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Article ID: 694890

NIBIB-Funded Team Designs Rapid Diagnostic System for Debilitating Nutrient Deficiency

National Institute of Biomedical Imaging and Bioengineering

A team of Cornell University engineers and nutritionists with funding from the National Institute of Biomedical Imaging and Bioengineering, part of NIH, have designed and tested a small, portable diagnostic system that can be used in the field to test blood for vitamin A and iron deficiencies.

Released:
21-May-2018 3:55 PM EDT
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Embargo will expire:
24-May-2018 11:00 AM EDT
Released to reporters:
21-May-2018 3:45 PM EDT

EMBARGOED

A reporter's PressPass is required to access this story until the embargo expires on 24-May-2018 11:00 AM EDT

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  • Embargo expired:
    21-May-2018 11:00 AM EDT

Article ID: 694727

Mice Regrow Neurons and Blood Vessels After Stroke

University of California, Los Angeles (UCLA), Health Sciences

In a first-of-its-kind finding, a new stroke-healing gel helped regrow neurons and blood vessels in mice with stroke-damaged brains

Released:
18-May-2018 8:05 AM EDT
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  • Embargo expired:
    21-May-2018 11:00 AM EDT

Article ID: 694819

Age-Related Racial Disparities in Suicide Rates Among Youth Ages 5 to 17 Years

Nationwide Children's Hospital

a new study from researchers at Nationwide Children’s Hospital and collaborators published today in JAMA Pediatrics shows that racial disparities in suicide rates are age-related. Specifically, suicide rates for black children aged 5-12 were roughly two times higher than those of similarly-aged white children.

Released:
18-May-2018 2:00 PM EDT
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Social and Behavioral Sciences

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Article ID: 694853

Biology Student Links Clean Air Act to Red Spruce Recovery in Appalachia

West Virginia University

After a 50-year period of declining growth of the tree species prior to the Clean Air Act, a new study found that declining air pollution alongside increases in atmospheric carbon dioxide and warmer spring temperatures have resulted in dramatic forest growth recovery.

Released:
21-May-2018 10:35 AM EDT
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Article ID: 694810

Gay Male Teens Use Adult Hookup Apps to Find Friends, Partners

Northwestern University

CHICAGO - Although hookup apps require users to be 18 or older, a new Northwestern Medicine study found that more than 50 percent of sexually active gay and bisexual boys ages 14 to 17 met male sexual partners on apps such as Grindr and Scruff. It also was common for these teens to use the apps to connect with friends and find new gay, bisexual and queer friends and boyfriends, which sheds new light on who uses adult male hookup apps and why.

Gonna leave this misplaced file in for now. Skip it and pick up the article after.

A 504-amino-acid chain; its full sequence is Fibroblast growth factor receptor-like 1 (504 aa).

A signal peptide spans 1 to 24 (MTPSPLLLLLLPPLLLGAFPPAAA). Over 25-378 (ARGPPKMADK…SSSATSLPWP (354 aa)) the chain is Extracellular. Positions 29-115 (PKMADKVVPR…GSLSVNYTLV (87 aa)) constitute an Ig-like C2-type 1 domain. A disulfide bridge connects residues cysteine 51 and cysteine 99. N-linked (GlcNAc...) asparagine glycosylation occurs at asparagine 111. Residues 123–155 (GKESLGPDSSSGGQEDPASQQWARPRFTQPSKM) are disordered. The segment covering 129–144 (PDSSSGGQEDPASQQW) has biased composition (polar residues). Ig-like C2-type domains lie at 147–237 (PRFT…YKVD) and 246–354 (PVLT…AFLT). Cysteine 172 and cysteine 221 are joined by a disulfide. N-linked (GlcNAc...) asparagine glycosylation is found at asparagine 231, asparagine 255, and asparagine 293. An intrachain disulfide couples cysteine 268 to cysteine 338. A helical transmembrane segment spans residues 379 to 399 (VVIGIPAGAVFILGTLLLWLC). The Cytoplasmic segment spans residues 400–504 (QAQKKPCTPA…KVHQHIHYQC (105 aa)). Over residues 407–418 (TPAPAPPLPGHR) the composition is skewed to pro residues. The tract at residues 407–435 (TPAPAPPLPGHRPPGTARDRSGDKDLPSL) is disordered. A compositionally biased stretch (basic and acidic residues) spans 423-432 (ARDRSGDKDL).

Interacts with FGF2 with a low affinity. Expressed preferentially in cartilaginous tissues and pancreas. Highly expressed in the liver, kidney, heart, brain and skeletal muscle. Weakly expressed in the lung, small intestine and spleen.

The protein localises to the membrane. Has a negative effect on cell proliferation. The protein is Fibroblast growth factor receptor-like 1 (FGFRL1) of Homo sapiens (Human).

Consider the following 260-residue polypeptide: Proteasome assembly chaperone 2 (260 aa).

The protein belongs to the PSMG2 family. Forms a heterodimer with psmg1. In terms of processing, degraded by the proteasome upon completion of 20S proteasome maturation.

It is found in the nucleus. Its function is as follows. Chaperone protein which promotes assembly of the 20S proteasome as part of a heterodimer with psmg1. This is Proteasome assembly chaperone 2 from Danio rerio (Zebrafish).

Released:
21-May-2018 8:00 AM EDT
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Article ID: 694848

Public Librarians Address Challenge of Health Literacy in Upcoming Symposium from MLA, PLA and NNLM

Medical Library Association

Press release regarding the Health Information for Public Librarians Symposium.

Released:
19-May-2018 1:05 PM EDT
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Article ID: 694827

Gene Therapy That Restores Vision in Dogs May Help Humans, Too

Michigan State University

— A Michigan State University veterinary ophthalmologist has modified a gene therapy that reverses blindness in dogs that have a certain form of a disease known as progressive retinal atrophy, or PRA, and is now looking to advance the treatment for human use.

Released:
18-May-2018 2:05 PM EDT
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  • Embargo expired:
    18-May-2018 2:00 PM EDT

Article ID: 694509

Researchers Operate Lab-Grown Heart Cells by Remote Control

University of California San Diego Health

Researchers at University of California San Diego School of Medicine and their collaborators have developed a technique that allows them to speed up or slow down human heart cells growing in a dish on command — simply by shining a light on them and varying its intensity. The cells are grown on a material called graphene, which converts light into electricity, providing a more realistic environment than standard plastic or glass laboratory dishes.

Released:
14-May-2018 11:05 AM EDT
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  • Embargo expired:
    18-May-2018 9:00 AM EDT

Article ID: 694530

Cardiomyopathy Mutation Reduces Heart’s Ability to Vary Pumping Force, Study Reveals

The Rockefeller University Press

Researchers from Washington State University have discovered how a genetic mutation linked to hypertrophic cardiomyopathy disrupts the heart’s normal function. The study, which will be published May 18 in the Journal of General Physiology, reveals that the mutation prevents the heart from increasing the amount of force it produces when it needs to pump additional blood around the body.

Released:
14-May-2018 1:05 PM EDT
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